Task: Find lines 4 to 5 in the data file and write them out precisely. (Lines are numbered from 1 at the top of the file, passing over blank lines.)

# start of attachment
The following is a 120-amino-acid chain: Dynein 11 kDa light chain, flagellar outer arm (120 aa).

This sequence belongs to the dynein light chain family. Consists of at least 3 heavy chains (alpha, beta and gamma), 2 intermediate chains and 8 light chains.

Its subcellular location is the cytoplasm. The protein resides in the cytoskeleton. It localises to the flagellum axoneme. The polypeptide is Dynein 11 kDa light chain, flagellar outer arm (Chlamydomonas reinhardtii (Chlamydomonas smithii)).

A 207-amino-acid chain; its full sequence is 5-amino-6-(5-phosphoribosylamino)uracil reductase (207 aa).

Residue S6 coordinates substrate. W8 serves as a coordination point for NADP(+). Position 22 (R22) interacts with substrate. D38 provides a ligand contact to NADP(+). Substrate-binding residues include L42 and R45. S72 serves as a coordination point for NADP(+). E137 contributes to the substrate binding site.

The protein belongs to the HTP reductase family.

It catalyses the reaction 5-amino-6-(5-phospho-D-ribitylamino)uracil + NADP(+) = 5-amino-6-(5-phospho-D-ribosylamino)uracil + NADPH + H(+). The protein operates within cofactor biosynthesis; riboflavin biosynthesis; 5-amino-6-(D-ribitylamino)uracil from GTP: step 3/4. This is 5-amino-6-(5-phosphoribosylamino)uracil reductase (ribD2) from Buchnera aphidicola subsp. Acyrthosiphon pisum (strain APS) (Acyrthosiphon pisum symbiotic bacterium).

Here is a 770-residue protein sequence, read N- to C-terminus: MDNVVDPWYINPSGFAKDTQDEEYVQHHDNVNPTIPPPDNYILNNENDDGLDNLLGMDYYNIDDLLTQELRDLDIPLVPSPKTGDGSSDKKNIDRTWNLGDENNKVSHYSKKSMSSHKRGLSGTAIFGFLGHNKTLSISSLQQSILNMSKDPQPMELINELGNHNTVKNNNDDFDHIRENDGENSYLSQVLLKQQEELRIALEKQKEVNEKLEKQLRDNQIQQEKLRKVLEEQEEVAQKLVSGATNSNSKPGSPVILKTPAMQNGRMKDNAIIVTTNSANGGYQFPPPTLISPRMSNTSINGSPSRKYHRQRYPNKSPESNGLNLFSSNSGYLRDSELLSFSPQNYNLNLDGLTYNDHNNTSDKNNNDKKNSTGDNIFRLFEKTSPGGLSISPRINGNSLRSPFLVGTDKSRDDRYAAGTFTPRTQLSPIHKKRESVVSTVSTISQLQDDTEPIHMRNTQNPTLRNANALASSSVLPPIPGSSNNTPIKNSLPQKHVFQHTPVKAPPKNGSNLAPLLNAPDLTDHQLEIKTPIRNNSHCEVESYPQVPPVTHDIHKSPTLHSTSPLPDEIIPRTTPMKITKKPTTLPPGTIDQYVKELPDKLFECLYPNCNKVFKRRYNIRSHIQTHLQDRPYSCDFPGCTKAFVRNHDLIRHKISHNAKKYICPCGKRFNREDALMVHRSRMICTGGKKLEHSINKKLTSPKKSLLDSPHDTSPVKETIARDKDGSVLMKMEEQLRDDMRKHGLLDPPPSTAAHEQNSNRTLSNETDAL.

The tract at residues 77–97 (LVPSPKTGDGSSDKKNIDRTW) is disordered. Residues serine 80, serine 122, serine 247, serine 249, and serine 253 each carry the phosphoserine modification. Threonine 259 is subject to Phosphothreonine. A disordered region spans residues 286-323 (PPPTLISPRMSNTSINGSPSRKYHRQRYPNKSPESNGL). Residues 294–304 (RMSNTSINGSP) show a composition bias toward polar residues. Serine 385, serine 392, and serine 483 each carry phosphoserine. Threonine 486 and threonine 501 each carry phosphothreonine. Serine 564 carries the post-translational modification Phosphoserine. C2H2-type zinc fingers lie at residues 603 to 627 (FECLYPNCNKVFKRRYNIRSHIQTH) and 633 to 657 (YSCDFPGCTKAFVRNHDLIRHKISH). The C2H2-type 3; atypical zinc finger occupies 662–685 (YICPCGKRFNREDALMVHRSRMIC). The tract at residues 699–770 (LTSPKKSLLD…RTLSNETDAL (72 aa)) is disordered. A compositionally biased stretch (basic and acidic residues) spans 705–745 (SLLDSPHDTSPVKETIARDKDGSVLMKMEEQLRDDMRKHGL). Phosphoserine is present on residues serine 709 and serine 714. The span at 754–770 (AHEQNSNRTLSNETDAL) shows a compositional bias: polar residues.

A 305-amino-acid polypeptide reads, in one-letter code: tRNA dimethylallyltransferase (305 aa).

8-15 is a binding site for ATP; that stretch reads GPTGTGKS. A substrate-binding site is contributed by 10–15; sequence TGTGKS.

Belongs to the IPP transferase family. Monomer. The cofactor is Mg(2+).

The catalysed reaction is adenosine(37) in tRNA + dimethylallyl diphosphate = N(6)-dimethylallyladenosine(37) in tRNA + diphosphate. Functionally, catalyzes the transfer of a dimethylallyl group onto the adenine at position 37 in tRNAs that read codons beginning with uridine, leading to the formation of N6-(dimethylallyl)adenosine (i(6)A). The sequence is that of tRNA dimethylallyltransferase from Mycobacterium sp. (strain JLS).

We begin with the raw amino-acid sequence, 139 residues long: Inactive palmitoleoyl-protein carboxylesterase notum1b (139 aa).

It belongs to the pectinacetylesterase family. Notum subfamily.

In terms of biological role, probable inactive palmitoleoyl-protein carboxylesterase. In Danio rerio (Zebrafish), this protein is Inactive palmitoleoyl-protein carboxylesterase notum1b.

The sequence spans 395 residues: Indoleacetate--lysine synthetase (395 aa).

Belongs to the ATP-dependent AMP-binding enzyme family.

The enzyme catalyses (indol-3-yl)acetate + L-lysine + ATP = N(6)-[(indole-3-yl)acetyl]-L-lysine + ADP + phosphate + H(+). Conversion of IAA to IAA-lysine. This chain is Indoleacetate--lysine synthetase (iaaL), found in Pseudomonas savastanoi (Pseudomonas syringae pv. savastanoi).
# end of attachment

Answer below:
A 207-amino-acid chain; its full sequence is 5-amino-6-(5-phosphoribosylamino)uracil reductase (207 aa).

Residue S6 coordinates substrate. W8 serves as a coordination point for NADP(+). Position 22 (R22) interacts with substrate. D38 provides a ligand contact to NADP(+). Substrate-binding residues include L42 and R45. S72 serves as a coordination point for NADP(+). E137 contributes to the substrate binding site.